Supreme Court justice visits Lisner Auditorium for Constitution Day.
By Ruth Steinhardt
Supreme Court Justice Elena Kagan doesn’t consider herself to have been destined for the nation’s highest bench.
In fact, she told a packed audience at Lisner Auditorium Tuesday, “I went to law school for all the wrong reasons.”
“All of my career has been like that—a lot of serendipity, a lot of chance,” she said.
Justice Kagan retraced the steps of that remarkable career in a relaxed, often funny conversation with George Washington University Law School Professor Bradford R. Clark, a longtime friend. The event, held in honor of Constitution Day, closed the Law School’s 150th anniversary celebration.
“We met when he came to a party at my house,” Justice Kagan said.
“Our parties were not like your parties,” Mr. Clark added hastily to the audience.
Justice Kagan’s second job after graduating from Harvard Law School was as clerk to legendary Justice Thurgood Marshall, the pioneering former civil rights attorney and first African American to serve on the Supreme Court.
It was a “heady experience,” Justice Kagan said.
“[Justice Marshall] was not just a Supreme Court justice,” she said. “He was one of the few people to have served as a Supreme Court justice who would have been in the history books without being a Supreme Court justice. You sit there and you realize that you’re working for one of the icons of American law—a hugely influential figure in American history.”
After her clerkship, Justice Kagan worked for a few years as an associate at D.C. law firm Williams & Connolly, then taught at the University of Chicago Law School. She served as an adviser to President Bill Clinton from 1995 to 1999, first as associate White House counsel and then as deputy assistant to the president for domestic policy and deputy director of the Domestic Policy Council.
Subsequently, she became a visiting professor and, eventually, the first female dean at Harvard Law School.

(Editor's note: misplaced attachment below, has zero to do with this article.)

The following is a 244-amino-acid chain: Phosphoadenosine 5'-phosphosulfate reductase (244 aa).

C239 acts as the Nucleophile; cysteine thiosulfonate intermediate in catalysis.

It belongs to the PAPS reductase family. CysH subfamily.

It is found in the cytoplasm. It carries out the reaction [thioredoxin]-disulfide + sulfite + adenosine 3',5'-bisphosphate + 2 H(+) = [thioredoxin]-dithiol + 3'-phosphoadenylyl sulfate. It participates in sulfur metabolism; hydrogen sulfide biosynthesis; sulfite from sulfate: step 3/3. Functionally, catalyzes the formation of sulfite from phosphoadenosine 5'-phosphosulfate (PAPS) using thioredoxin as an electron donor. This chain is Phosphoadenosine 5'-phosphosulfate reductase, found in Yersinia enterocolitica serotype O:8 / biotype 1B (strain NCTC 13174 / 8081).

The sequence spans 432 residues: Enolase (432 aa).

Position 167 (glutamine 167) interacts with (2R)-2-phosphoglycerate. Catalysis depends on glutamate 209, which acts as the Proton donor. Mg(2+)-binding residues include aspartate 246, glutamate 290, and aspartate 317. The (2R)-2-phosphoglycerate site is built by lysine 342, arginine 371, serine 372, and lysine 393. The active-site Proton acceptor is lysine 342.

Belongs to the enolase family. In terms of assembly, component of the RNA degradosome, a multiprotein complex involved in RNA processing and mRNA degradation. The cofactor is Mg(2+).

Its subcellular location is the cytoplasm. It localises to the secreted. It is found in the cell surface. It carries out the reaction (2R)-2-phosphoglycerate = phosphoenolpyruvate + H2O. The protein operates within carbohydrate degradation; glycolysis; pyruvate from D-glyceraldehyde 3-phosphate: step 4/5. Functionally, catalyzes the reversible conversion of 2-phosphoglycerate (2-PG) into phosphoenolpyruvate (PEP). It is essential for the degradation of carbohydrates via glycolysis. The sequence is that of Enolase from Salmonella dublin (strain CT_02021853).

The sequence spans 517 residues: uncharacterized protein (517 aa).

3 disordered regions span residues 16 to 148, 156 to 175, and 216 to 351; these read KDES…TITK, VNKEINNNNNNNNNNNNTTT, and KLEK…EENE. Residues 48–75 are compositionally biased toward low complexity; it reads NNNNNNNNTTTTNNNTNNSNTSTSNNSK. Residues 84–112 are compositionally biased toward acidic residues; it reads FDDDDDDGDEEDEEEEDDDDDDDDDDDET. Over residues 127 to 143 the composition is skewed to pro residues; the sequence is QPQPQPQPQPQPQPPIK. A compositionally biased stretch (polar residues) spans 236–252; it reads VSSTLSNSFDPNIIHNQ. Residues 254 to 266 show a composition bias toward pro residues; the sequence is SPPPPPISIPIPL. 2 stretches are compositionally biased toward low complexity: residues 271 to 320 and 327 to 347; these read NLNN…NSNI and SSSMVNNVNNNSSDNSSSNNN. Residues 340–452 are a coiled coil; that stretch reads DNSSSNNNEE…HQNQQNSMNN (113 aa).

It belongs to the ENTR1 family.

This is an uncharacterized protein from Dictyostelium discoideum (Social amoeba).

In 2009, President Obama selected her as the first female solicitor general—the lawyer who argues for the federal government before the country’s highest courts. At the time, Justice Kagan had never before argued a case in an appellate court.
Her first argument was on the government’s behalf in Citizens United v. Federal Election Commission, a landmark campaign finance case before the Supreme Court.
“I have a pretty reasonable opinion of myself—I’m not suffering in the self-esteem department,” she said, remembering the moments before she took the podium. “But my heart was pounding.”
In the end, Justice Kagan had barely finished the first sentence of her argument before the late Justice Antonin Scalia leaned over the bench, booming, “No, no, no, no, no!”
“That kind of got me into it,” she said, laughing.
Justices Kagan and Scalia were close friends until his death in February, going on frequent hunting trips together. Their ideological disagreements, she said, were part of that friendship.
“He was such an extraordinary writer and a powerful thinker,” she said, citing his persuasive advocacy of textualism as a lasting legacy.
Justice Scalia’s famously scathing and eloquent opinions, Justice Kagan said, were written with law students in mind as a principal audience.
“You are the future of the legal profession, so to the extent we can communicate with you, we’re shaping the next generation of legal thought,” she told the audience—a majority of whom were first-year students from GW Law.
Justice Kagan also provided insight into the Supreme Court decision-making process. After each case is argued the justices hold a post-argument conference and, in order of seniority, each casts a non-binding preliminary vote.
Questions from the bench during argument can be “an opportunity to start the conversation I’m going to end at the post conference,” Justice Kagan said. “Sometimes the lawyer is the conduit by which you talk to your colleagues.”
At the end of the conversation, a student asked which case during her time on the bench was, in her opinion, the most consequential.
“Every case is consequential to someone,” Justice Kagan said. “You owe it to that someone to approach everything with a high degree of seriousness.
“Sometimes my clerks, I think, are amused and surprised by this,” she continued. “We’ll spend as much time on some abstruse question of civil procedure that no newspaper is going to report on as we will talking about the case that’s going to land on the front page of the New York Times. And I think that’s the way it should be.”